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Trees in Silence, Hudson Valley

“In a world filled with metrics and bestseller lists, it’s easy to decide that everyone is your competitor and easier still to worry about your rank. Worry all you want, but if it gets in the way of your art or starts changing your mission, it’s probably a mistake.” – Seth Godin

This great quote captures much of what I have struggled with over the years, and how I think about the whole issue of comparisons these days. Competition is rampant in landscape and nature photography – it seems there are always contests to enter, and endless ways to compare ourselves to the “competition”.

Just visit any art fair (or worse participate in one) to experience this first hand. The endless “I can do that” or “is my work good enough” really misses the point of it all. If you have something to say, then it should measure up against what you have said in the past. If it’s not making an impact, then it’s time to improve your vocabulary, or practice your story telling. Comparing our images to others doesn’t take into consideration many important variables like skill, dedication, practice, and most crucial personal experience.

If you allow your  perceptions of where you stand in the overall “rank” of photography to guide your creativity, then you’ll never develop your own vision. Is there a shortage of photography in the world today? Not by any stretch of the imagination – in fact we are over saturated with imagery. I would argue that what is in short supply are original voices willing to tell their stories about what inspires them.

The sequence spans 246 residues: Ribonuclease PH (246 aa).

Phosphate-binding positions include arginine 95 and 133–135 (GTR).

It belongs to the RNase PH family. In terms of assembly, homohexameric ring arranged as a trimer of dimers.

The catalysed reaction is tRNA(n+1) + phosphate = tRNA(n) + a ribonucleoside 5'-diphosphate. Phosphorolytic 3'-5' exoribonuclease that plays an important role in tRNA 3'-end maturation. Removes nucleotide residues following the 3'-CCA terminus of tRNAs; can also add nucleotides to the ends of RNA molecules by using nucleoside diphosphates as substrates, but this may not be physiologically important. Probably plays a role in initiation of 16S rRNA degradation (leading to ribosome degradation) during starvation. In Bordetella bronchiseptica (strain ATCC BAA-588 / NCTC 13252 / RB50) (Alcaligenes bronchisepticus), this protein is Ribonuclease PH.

Don’t worry about competition, worry about whether you are getting any real responses to your work – often that comes when you forget about what everyone else is doing.

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This Post Has 2 Comments

  1. Seth’s Godin quote is wonderful, but I love your own take on the subject. And your topic couldn’t have come a better time time for me. I’ve been in a creative freeze for about two months questioning just about everything about my own work you have mentioned here. I haven’t taken a serious photo in that amount of time. I think you may have just uncorked my frozen creative expression. Thank you!

    1. Thanks Michael – your comment made my week! As a photography instructor, there is nothing more satisfying than inspiring others in their creative endeavors. It’s great that you are motivated to start shooting again, and to be honest it happens to all of us. I’ve been through more ruts than I care to think about. The key is to keep at it. When you “show up” regularly, things can and do happen – its the perseverance that many can not handle. I’ll write more about inspiration and motivation in the coming weeks.


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